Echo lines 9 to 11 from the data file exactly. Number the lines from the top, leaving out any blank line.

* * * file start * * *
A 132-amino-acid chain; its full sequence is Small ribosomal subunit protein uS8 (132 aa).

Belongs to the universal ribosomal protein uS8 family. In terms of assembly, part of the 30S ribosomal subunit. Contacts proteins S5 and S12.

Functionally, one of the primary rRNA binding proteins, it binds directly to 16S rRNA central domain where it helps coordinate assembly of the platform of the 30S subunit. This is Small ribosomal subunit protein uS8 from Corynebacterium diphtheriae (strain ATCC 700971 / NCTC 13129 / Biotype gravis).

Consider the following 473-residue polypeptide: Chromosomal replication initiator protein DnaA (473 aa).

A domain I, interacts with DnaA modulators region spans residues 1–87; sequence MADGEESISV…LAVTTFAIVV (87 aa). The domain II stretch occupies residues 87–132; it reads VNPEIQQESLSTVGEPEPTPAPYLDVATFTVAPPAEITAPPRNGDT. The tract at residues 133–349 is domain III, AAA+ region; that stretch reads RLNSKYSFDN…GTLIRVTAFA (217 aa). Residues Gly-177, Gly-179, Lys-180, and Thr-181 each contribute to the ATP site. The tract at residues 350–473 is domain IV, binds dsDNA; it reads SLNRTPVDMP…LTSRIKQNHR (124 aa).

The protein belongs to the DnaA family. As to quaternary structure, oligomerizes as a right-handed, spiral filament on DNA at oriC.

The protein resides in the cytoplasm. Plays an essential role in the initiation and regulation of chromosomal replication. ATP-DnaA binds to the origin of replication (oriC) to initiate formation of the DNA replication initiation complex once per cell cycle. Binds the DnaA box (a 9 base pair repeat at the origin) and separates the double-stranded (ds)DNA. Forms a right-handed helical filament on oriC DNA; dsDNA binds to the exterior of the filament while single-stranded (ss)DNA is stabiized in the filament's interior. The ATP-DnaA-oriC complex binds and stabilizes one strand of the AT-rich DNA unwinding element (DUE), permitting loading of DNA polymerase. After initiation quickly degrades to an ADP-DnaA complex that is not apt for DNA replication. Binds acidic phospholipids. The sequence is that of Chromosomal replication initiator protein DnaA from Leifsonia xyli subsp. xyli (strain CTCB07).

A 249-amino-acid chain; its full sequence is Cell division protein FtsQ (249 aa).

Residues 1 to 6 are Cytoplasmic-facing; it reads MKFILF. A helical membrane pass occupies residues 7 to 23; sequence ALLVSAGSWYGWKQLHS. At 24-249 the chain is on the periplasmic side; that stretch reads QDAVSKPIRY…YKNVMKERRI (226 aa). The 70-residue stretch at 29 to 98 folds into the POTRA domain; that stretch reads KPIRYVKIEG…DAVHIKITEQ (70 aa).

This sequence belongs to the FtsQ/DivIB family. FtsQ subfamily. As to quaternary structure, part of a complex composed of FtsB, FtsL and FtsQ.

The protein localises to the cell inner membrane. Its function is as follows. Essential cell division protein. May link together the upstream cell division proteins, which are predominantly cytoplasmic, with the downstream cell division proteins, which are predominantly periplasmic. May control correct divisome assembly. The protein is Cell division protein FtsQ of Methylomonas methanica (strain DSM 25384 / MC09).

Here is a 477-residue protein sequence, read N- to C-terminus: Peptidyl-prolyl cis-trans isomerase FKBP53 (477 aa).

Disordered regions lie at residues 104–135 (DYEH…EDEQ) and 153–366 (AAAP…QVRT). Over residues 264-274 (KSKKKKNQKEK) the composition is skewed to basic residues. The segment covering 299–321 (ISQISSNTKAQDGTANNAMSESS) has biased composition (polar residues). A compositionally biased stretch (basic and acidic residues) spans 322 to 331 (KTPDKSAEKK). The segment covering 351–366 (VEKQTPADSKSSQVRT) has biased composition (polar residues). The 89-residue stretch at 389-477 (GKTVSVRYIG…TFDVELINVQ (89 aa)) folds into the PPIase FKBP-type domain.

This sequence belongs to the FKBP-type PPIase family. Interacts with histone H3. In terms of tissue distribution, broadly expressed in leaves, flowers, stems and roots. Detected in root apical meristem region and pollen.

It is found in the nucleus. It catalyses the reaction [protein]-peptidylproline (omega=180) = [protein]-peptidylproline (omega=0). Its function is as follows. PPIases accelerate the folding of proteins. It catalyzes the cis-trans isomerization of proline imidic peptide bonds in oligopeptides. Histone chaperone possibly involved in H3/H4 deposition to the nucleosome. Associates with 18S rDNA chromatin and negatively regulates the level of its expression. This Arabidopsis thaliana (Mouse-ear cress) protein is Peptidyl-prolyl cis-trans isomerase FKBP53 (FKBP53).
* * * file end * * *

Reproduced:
Residues 1 to 6 are Cytoplasmic-facing; it reads MKFILF. A helical membrane pass occupies residues 7 to 23; sequence ALLVSAGSWYGWKQLHS. At 24-249 the chain is on the periplasmic side; that stretch reads QDAVSKPIRY…YKNVMKERRI (226 aa). The 70-residue stretch at 29 to 98 folds into the POTRA domain; that stretch reads KPIRYVKIEG…DAVHIKITEQ (70 aa).

This sequence belongs to the FtsQ/DivIB family. FtsQ subfamily. As to quaternary structure, part of a complex composed of FtsB, FtsL and FtsQ.

The protein localises to the cell inner membrane. Its function is as follows. Essential cell division protein. May link together the upstream cell division proteins, which are predominantly cytoplasmic, with the downstream cell division proteins, which are predominantly periplasmic. May control correct divisome assembly. The protein is Cell division protein FtsQ of Methylomonas methanica (strain DSM 25384 / MC09).